How much time does it take to realize that the light emanates from my cell phone?  And how much more to comprehend the source of the buzzing?  Nano seconds, perhaps.  It feels longer, but I know it cannot be.  I reach for the phone and push the on button, wondering who could this be?  There are no words in the text.  Only a photograph.

In the darkness and the silence, the photo glows.  A sphere of dark shapes are surrounded by swirling colors – yellow, pink, blue, and green.  Who sent this to me, and why?  Is it a mistake?  The number is not one I know.

It is impossible to think rationally when pulled from dreams and presented with a puzzle.  I try to go back to sleep.  Instead, I wonder about the person who sent a photo without explanation at 2AM.  A stranger reaching out to someone else in the middle of the night.  My head is filled with thoughts of wrong numbers and missed connections.  I think about strangers, about all the people there are in the world, and how we are most of us strangers to one another.  Stranger danger . . . Danger, danger, Will Robinson.  We teach our children to run away.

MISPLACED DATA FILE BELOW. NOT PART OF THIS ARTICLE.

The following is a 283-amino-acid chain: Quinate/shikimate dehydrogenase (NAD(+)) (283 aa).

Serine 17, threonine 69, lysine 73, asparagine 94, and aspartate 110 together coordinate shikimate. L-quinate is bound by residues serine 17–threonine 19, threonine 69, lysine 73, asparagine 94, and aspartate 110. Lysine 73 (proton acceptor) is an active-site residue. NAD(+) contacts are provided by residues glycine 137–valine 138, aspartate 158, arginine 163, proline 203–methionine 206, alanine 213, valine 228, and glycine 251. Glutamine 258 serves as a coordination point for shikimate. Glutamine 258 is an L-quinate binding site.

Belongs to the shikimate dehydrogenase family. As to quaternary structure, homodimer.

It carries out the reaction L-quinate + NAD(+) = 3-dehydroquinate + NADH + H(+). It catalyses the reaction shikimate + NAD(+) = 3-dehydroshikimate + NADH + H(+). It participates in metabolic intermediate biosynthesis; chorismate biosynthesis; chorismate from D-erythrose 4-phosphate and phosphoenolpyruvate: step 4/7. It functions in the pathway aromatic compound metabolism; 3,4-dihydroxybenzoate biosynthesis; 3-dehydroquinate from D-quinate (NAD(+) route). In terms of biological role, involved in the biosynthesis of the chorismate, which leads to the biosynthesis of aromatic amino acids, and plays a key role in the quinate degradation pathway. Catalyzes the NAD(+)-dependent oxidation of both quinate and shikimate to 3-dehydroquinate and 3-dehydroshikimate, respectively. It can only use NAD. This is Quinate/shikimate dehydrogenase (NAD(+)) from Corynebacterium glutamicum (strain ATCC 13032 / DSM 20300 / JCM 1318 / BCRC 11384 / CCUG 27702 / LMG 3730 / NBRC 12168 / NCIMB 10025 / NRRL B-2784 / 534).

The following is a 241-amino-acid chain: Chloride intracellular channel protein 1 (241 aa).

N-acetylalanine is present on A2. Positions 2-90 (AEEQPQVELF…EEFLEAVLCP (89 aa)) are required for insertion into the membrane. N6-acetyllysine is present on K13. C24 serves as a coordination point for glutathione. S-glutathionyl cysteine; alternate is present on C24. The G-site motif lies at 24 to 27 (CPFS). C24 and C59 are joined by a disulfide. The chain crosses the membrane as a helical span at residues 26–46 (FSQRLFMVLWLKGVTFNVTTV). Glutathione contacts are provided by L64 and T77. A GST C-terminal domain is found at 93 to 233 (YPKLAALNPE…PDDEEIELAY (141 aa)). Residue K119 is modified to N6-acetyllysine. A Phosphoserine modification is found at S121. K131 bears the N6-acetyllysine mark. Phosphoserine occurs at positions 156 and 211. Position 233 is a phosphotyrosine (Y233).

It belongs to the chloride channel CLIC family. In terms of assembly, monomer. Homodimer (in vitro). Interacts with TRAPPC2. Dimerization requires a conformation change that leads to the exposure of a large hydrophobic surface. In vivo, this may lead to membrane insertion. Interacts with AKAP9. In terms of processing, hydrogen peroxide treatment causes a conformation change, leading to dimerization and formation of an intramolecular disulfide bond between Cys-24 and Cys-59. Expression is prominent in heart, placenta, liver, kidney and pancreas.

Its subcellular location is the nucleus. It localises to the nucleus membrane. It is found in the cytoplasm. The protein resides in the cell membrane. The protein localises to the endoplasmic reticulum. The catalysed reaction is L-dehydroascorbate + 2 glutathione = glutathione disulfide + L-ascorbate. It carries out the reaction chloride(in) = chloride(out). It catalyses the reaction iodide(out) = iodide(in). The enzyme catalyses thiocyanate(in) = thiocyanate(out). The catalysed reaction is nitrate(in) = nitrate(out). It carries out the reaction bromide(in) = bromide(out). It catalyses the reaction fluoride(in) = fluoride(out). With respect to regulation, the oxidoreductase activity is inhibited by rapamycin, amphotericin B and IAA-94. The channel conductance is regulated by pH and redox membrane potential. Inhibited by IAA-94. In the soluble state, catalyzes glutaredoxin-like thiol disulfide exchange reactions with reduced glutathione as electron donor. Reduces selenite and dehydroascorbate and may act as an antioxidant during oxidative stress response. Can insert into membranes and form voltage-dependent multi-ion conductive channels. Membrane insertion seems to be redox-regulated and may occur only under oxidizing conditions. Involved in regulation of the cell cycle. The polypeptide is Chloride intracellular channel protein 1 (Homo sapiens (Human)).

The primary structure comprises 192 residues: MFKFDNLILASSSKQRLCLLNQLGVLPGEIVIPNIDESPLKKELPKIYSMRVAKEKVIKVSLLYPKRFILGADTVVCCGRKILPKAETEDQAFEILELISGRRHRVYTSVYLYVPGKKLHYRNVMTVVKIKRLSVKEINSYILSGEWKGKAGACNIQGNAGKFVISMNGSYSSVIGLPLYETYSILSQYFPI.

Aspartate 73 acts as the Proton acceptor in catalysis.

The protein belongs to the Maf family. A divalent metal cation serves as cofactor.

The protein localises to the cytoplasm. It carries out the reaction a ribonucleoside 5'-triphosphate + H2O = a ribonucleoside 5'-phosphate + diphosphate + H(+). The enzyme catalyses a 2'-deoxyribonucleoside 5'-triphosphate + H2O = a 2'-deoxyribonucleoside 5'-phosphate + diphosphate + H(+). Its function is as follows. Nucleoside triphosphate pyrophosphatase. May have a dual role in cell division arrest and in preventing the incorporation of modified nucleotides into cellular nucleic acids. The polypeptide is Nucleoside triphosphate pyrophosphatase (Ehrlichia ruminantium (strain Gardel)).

Somewhere a clock is ticking, but I cannot sleep.  My head is crammed with thoughts of strangers.  Of long ago hook-handed madmen who lurked in the dark waiting for lovers to park.  Of boogie-men and nightmares that carry us away; of drowning, falling, flying.  Of noises that bother, unexplainable and irksome, buzzing, buzzing, and then once again back to bees. . . .

Beware the sound of a vibrating phone in the middle of the night.  If it wakes you no good can come of it.

You have been warned.

magic ball pm

There are so many things I should have been doing today.  This was too good a challenge to pass up.

We can’t always be good